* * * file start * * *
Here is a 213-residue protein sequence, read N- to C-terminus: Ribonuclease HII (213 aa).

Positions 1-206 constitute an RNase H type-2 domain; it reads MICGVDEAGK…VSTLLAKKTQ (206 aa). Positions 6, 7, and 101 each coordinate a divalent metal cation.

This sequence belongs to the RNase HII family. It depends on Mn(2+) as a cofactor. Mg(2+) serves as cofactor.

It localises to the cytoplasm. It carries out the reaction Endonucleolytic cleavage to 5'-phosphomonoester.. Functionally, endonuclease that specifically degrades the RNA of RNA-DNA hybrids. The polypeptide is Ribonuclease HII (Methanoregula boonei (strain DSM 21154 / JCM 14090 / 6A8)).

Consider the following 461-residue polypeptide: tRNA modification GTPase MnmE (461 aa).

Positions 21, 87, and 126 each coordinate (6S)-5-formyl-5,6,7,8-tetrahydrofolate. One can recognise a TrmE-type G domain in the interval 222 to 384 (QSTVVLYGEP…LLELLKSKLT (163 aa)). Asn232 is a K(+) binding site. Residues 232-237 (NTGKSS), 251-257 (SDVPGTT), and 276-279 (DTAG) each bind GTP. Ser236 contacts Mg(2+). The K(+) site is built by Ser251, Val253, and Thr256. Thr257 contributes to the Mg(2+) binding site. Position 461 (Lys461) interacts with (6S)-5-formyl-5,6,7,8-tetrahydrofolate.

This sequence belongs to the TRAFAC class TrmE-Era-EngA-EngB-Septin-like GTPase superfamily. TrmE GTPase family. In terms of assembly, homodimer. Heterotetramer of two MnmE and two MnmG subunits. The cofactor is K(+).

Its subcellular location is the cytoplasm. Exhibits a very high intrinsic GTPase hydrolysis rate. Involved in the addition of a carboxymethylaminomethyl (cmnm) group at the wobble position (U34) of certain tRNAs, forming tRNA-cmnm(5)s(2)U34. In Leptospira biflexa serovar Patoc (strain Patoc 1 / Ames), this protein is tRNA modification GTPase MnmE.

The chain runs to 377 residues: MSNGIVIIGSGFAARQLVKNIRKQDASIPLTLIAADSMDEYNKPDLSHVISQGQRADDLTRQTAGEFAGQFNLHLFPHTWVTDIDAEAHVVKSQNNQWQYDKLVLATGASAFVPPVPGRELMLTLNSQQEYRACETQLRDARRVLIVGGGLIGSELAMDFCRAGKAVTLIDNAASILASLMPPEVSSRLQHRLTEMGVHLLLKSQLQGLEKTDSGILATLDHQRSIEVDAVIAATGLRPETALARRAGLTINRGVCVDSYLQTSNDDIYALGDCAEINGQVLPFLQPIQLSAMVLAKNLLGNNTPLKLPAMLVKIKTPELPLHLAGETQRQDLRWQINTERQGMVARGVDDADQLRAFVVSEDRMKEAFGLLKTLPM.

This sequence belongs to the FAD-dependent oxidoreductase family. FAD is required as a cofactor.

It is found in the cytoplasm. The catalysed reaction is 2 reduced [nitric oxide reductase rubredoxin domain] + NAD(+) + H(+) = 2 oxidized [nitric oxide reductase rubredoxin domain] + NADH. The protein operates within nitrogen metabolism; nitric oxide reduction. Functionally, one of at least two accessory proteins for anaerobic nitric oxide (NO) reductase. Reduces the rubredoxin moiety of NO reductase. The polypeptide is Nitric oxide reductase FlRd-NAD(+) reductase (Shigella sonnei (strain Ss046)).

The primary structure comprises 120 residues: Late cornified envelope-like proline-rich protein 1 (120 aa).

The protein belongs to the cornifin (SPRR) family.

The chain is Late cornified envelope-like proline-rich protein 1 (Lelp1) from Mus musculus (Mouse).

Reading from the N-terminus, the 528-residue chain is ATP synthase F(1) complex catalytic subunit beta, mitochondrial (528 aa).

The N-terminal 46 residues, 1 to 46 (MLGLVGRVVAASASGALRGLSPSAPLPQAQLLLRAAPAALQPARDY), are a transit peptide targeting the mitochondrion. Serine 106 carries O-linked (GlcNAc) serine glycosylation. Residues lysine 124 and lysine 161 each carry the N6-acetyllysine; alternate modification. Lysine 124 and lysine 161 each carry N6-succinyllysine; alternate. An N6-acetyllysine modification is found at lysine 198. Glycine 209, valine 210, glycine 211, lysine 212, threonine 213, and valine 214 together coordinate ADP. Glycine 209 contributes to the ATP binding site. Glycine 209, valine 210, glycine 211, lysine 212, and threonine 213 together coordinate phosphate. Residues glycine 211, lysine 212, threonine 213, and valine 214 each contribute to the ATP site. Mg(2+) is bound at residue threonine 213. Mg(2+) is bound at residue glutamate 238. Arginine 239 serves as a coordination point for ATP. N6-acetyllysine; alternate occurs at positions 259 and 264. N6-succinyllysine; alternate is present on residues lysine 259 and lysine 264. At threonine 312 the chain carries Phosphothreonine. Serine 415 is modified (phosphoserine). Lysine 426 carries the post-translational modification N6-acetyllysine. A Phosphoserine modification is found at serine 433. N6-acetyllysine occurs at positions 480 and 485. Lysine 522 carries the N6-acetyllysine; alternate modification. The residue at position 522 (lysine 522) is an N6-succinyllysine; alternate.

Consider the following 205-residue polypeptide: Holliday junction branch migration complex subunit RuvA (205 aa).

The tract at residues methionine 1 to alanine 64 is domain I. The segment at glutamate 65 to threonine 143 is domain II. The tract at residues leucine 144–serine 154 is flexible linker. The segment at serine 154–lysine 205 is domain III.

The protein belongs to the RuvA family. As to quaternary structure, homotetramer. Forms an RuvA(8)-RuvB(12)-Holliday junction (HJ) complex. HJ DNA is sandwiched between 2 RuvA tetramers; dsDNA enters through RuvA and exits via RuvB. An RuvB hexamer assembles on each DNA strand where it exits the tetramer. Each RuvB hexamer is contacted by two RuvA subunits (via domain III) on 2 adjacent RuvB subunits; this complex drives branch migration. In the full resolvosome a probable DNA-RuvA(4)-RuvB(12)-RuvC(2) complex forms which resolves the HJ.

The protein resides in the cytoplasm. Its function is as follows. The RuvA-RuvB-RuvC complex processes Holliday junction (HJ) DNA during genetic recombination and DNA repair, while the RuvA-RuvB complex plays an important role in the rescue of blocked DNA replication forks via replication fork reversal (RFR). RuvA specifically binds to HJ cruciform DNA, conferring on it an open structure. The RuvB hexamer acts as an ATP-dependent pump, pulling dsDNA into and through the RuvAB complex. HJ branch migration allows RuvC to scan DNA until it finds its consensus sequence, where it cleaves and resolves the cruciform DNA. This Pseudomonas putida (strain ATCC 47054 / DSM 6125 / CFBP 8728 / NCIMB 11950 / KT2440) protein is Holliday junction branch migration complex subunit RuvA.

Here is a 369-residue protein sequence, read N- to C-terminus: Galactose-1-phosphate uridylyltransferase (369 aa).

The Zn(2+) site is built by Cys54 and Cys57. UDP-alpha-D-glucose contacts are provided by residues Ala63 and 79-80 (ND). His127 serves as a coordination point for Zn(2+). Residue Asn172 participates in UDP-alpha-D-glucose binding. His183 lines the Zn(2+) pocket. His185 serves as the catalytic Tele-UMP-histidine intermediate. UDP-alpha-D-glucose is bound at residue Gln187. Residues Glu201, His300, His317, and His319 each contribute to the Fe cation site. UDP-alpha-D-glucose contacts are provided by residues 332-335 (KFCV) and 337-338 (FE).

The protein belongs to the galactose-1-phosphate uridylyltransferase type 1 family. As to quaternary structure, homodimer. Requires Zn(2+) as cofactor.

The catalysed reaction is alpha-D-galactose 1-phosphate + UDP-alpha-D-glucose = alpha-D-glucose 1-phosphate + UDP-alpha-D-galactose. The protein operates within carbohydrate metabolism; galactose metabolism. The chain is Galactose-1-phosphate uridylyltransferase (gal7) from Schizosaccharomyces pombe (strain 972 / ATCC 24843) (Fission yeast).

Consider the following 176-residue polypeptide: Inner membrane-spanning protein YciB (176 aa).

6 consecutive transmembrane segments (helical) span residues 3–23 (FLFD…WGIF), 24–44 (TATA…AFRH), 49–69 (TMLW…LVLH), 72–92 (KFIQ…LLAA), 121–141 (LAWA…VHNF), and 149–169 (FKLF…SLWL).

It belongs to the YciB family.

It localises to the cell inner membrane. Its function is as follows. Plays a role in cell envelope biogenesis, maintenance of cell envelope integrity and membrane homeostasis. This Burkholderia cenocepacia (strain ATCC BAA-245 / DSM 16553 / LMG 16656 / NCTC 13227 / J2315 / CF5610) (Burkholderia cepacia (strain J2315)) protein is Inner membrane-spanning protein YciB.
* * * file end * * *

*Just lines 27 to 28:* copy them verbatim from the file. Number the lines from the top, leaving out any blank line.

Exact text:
It belongs to the YciB family.

It localises to the cell inner membrane. Its function is as follows. Plays a role in cell envelope biogenesis, maintenance of cell envelope integrity and membrane homeostasis. This Burkholderia cenocepacia (strain ATCC BAA-245 / DSM 16553 / LMG 16656 / NCTC 13227 / J2315 / CF5610) (Burkholderia cepacia (strain J2315)) protein is Inner membrane-spanning protein YciB.